A World Cup party has been cancelled after Qatari authorities “imposed” changes to restrict alcohol sales, organisers said.
Fan charity Gol Cymru was looking to build on the success of its parties held either side of Wales’ opening World Cup game against the USA with a second round of events for Friday’s fixture with Iran.
But they said they were told at the last minute of new conditions preventing alcohol sales before 12pm, leading to them cancelling their pre-match event at the InterContinental Doha hotel, in the West Bay area of the city.
The Wales Football Supporters’ Association’s fan embassy later noted Friday is a holy day and “no alcohol before midday” is allowed.
Wales’ crunch group B fixture against Iran kicks off at 1pm Qatari time, 10am in the UK, at the Ahmed bin Ali Stadium.
The sale of alcohol to fans at World Cup stadiums in Qatar was banned two days before the tournament kicked off – with an exception made for corporate spectators.
The UK Foreign Office said it is an offence to drink alcohol or be drunk in public, with alcohol available at designated places including hotels.
Gol Cymru organisers told fans in an email: “The hotel have been in discussions with the Qatari authorities overnight and unfortunately, as it is with Qatar, a change has been imposed and we can now no longer serve alcohol before midday Friday.
“Therefore, we have had to take the decision to cancel the pre-match event and offer you two options.”
These include attending a post-match party on Friday, or a pre-match party on November 29 before the final group B game with England.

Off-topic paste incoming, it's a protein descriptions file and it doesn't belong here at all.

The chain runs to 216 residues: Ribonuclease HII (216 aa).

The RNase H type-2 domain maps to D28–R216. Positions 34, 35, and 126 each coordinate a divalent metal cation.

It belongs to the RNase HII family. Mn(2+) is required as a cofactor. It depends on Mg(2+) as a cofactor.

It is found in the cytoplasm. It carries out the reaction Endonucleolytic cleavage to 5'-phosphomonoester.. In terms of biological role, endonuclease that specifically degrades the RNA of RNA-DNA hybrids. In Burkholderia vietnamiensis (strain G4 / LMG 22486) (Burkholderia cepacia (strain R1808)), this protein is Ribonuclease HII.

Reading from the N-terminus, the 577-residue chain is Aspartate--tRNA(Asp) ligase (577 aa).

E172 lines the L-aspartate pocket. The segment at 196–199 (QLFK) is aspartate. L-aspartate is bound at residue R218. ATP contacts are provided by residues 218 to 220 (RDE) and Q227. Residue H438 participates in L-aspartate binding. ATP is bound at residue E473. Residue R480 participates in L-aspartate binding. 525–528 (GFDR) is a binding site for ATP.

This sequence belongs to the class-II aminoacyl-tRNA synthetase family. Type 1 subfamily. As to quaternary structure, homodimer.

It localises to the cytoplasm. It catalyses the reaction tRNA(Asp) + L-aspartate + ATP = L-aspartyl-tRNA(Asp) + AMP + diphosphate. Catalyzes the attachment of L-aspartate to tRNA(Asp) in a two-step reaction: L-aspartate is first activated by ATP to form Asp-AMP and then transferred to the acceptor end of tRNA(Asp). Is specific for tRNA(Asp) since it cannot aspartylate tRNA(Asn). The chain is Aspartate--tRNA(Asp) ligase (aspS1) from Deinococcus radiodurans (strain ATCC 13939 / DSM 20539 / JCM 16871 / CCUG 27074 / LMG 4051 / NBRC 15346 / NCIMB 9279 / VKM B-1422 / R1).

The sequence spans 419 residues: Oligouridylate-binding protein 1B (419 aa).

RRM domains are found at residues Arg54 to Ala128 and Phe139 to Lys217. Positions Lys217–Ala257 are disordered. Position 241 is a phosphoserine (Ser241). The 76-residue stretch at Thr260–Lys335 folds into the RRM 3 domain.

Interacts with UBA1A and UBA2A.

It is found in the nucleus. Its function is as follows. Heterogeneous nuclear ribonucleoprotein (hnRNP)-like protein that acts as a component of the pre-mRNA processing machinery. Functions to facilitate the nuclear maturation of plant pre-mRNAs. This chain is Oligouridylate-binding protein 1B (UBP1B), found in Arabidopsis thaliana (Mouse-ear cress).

Paul Corkrey, from the Wales Football Supporters’ Association (FSA), said the pre-match party was a “great place” for people to congregate ahead of the 1-1 draw with the USA on Monday and fans were “pretty sensible” travelling to the game.
He said it was “disappointing” to hear the changes imposed on Friday’s pre-match event, telling the PA news agency: “There’s one thing about it – they are consistent, they consistently change the rules.
“There’s not a lot we can do, really, just say that we’re disappointed really.
“A lot of fans are by themselves, in ones or twos, and they go to these things for company and be with their friends or to meet new people.”
Mr Corkrey said fans are “having a great time everywhere else”, adding of the Qatari authorities: “It’s such a shame as the facilities, the place, the weather, the fact you can see three or four games in a day, is positive.
“But they keep doing negative things now and then.”
Elsewhere, England fans urged Fifa to avoid a repeat of the ticketing problems which meant some missed parts of the Three Lions’ opening game 6-2 win against Iran.
Some supporters were frantically refreshing the official ticketing mobile app on their phones in a bid to have their QR code load just minutes before kick-off.
Ashley Brown, from the FSA’s fans’ embassy, said: “This issue is well documented and Fifa simply has to get on top of it. At the England-Iran game some fans had to queue in excess of two hours to get this sorted.
“Supporters want to know that Fifa are taking this seriously by widely communicating what they’re doing to fix the problem and what match-goers should do if it happens to them.
“This needs to be tackled now.
“We’d advise all supporters to arrive early in case of any future issues.”
A Fifa spokesman said: “Fifa’s service provider is working on solving the issue that some spectators are facing with the Fifa ticketing app as soon as possible, with alternative solutions being provided in the meantime that allow all ticket holders to access the stadium.”
The FSA’s Mr Brown also commended Germany’s protest against Fifa over the OneLove anti-discrimination armband.
Germany’s players covered their mouths during a team photo ahead of their 2-1 defeat against Japan to show “Fifa is silencing us” by shutting down attempts to wear rainbow-coloured armbands.
Mr Brown, speaking on behalf of the England fans’ group, said: “We’re sure that action hasn’t gone without notice in the England squad, many of the players have a track record in speaking up on social issues, and we’re certain they’d have approved.”